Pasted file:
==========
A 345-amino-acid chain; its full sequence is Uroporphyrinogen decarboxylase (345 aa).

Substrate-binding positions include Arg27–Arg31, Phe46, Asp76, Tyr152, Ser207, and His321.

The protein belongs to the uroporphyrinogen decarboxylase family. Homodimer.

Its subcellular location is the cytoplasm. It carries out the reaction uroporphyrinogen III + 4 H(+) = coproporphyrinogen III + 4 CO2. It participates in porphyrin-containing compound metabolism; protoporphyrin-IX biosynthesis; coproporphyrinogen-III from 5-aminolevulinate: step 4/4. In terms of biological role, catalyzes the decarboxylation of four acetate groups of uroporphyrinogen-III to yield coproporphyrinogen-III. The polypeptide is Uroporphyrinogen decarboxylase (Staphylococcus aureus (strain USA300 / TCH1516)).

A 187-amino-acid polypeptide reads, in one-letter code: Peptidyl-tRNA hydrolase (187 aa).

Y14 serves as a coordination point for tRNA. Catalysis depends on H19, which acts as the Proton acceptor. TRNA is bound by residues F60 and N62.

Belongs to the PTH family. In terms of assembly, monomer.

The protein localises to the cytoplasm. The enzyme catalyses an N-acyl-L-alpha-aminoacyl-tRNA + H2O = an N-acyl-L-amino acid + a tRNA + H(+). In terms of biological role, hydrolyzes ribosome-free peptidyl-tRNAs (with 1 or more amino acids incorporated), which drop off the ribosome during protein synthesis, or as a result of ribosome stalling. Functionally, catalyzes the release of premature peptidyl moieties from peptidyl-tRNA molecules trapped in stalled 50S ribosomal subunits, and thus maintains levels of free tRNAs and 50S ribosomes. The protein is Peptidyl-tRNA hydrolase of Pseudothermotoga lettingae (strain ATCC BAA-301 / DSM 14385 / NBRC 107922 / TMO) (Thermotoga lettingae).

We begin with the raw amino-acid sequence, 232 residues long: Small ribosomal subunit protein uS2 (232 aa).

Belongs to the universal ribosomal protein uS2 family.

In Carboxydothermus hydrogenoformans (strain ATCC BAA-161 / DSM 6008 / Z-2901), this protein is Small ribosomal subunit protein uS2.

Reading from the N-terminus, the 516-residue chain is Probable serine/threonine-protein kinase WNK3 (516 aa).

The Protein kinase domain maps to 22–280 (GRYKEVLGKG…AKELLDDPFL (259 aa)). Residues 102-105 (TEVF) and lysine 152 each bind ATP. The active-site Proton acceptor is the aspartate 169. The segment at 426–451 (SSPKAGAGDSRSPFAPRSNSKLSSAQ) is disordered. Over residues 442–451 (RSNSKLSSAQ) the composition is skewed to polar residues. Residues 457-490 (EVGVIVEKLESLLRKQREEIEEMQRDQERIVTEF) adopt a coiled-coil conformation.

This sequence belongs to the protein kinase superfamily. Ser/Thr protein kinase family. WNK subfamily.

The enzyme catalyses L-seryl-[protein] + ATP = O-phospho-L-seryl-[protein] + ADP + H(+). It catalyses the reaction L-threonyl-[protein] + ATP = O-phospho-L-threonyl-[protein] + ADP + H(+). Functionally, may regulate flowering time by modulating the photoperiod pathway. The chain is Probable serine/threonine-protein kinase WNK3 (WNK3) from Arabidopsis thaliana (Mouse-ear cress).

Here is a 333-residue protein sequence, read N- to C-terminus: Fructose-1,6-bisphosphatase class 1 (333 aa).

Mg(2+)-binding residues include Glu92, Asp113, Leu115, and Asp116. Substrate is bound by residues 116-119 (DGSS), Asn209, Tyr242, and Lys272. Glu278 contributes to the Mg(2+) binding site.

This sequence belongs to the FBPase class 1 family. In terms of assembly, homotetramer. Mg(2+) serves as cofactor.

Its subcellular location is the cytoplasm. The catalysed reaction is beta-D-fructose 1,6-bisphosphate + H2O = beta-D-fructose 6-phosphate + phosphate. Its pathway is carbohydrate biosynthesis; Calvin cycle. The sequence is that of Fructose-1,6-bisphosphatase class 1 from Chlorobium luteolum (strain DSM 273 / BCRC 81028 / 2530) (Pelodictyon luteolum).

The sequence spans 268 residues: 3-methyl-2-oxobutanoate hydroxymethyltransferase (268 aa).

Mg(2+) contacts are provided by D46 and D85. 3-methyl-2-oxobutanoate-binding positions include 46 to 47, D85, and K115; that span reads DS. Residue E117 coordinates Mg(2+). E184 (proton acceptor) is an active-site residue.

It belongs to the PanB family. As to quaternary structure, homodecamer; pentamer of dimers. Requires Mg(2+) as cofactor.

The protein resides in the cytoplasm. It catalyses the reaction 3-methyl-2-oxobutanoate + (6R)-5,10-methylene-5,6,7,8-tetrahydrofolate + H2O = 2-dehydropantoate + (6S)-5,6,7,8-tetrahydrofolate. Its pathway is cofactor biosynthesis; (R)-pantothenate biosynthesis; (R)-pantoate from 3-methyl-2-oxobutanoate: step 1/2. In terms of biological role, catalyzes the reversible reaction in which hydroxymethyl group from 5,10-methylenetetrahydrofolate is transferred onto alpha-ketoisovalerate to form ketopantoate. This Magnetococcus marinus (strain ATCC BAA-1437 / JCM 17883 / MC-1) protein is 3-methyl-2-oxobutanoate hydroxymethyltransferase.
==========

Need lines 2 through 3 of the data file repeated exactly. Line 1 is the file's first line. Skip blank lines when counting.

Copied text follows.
Substrate-binding positions include Arg27–Arg31, Phe46, Asp76, Tyr152, Ser207, and His321.

The protein belongs to the uroporphyrinogen decarboxylase family. Homodimer.